38 THE QUEENS COURIER • WELLNESS • MARСH 19, 2020 FOR BREAKING NEWS VISIT WWW.QNS.COM
Is everything you know about lung cancer wrong?
When you hear someone has lung cancer,
certain words may come to mind.
Smoker. Elderly. Hopeless. But in recent
years our scientifi c understanding of lung
cancer has changed. It isn’t just one disease
with one cause, or even one outcome.
Although lung cancer is one of the most
commonly diagnosed cancers in the U.S.,
what you think you know about it may
Lori Morris learned this fi rst-hand,
when she was diagnosed at the age of 54.
Morris was originally diagnosed with
asthma aft er experiencing shortness of
breath on a hike. Her condition deteriorated,
but since she was an athletic
non-smoker with a history of good
health, lung cancer never crossed her
mind. It wasn’t until she ended up in an
emergency room four years later, unable
to breathe, that doctors discovered masses
in her lung that had spread to her
brain. Th e diagnosis was advanced lung
“Lung cancer wasn’t on anyone’s radar,”
said Morris. “I assumed there was only
one cause for lung cancer - smoking - and
only one kind of person who gets lung
cancer, and that wasn’t me.”
With the support of family and friends,
Morris found an oncologist who took a
personalized approach to her treatment.
Th e truth is, there are more types of lung
cancer than most people realize. Her doctor
told her how lung cancer can aff ect
anyone regardless of their age, ethnicity
and lifestyle, and that treatment is not
Lori had a type of lung cancer called
ALK-positive lung cancer, which typically
occurs in younger people who have never
smoked or smoked lightly. Empowered
by her genetic testing results, she had the
confi dence to make an informed decision
with her doctor about a treatment tailored
specifi cally for her type of lung cancer.
Today, Lori is doing well and looking
forward to training for her next major
hike in the near future.
If you or someone you love are one of
the estimated 230,000 Americans diagnosed
with lung cancer this year, here are
Know Your Type. Diff erent types of
lung cancer are identifi ed by where the
cancer cells originate, what they look like
and their genetics. Th e two main types
are non-small cell lung cancer (NSCLC)
and small cell lung cancer (SCLC).
NSCLC, which makes up the majority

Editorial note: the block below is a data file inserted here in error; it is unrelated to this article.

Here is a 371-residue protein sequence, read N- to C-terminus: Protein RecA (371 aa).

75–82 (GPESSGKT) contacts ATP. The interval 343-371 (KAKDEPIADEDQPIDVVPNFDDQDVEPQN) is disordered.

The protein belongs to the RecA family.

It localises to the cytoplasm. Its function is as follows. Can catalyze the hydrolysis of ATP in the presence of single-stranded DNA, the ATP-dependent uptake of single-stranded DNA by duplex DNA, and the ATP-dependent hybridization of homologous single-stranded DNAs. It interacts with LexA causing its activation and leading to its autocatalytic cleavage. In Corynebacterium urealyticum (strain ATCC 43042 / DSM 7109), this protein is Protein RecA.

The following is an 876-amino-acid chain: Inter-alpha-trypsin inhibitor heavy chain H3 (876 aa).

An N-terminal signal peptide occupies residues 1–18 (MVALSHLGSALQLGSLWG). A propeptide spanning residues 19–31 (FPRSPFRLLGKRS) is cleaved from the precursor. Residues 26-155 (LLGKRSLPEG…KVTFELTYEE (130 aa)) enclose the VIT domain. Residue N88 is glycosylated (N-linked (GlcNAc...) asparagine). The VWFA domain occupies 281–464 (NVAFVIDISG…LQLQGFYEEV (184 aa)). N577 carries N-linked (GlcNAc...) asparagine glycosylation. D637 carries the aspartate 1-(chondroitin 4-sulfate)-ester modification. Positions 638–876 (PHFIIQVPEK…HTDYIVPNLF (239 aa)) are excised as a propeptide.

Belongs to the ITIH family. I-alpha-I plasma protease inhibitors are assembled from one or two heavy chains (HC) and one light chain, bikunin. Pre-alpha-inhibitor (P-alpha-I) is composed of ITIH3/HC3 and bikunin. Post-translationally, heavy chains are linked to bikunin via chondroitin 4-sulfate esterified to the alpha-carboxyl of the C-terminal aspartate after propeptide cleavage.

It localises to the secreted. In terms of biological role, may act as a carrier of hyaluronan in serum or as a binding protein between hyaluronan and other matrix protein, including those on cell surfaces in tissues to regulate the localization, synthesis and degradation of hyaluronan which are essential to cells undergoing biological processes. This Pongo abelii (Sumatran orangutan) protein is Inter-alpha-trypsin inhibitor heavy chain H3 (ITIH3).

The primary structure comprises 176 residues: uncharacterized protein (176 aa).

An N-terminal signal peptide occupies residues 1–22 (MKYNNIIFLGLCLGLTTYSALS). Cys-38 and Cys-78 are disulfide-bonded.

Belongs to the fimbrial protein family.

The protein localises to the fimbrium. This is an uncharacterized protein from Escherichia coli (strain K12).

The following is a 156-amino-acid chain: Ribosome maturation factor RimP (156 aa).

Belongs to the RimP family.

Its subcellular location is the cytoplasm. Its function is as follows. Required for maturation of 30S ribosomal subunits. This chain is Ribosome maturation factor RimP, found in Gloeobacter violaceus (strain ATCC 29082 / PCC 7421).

of lung cancer cases, is further divided
into three main subtypes - adenocarcinoma,
squamous cell and large cell -
although some people with NSCLC have
a rarer or unspecifi ed subtype of the disease.
More than half of all lung cancers
have known genetic mutations, or biomarkers,
that may be causing the cancer
to grow. Examples of these mutations
include ALK, EGFR and ROS-1, which
can be identifi ed by asking a physician for
biomarker testing. Knowing the specifi c
type of lung cancer is important to determining
the right treatment for the each
Know Your Treatment Options. Twentyfi
ve years ago, lung cancer treatment was
limited to surgery, radiation and chemotherapy.
But a better understanding
of the diff erent types of lung cancer has
led to more medicines that enable doctors
to personalize treatment based on
the individual characteristics of a tumor.
For example, if testing reveals that a person’s
tumor has a specifi c genetic mutation,
they may be eligible to receive a targeted
therapy for their specifi c type of
cancer. Cancer immunotherapy is another
recent advance in treatment that works
with the body’s own immune system to
fi ght against cancer, based on a specifi c
protein found in tumor cells.
Know You Are Not Alone. Even though
everyone’s lung cancer journey is unique,
support from others with the same type of
cancer can help patients and their families
navigate the challenges ahead. Advocacy
organizations like LUNGevity, Bonnie J.
Addario Lung Cancer Foundation and
the Lung Cancer Alliance can connect
people with lung cancer with other survivors
and provide additional resources for
loved ones as well. Th ere are even groups
for people with specifi c mutations, such
as the ROS1ders, EGFR Resisters and
ALK Positive. Support groups can also
help you overcome the burden of stigma
that can come with a lung cancer diagnosis.
In the past 25 years, survival rates
for advanced lung cancer have improved
from a few months to more than a year,
partly due to the new medicines that are
available. Because with the information
and support available today for people
with lung cancer, no one should have to
To learn more about diff erent types
of lung cancer, visit gene.com/topics/
Courtesy of BPT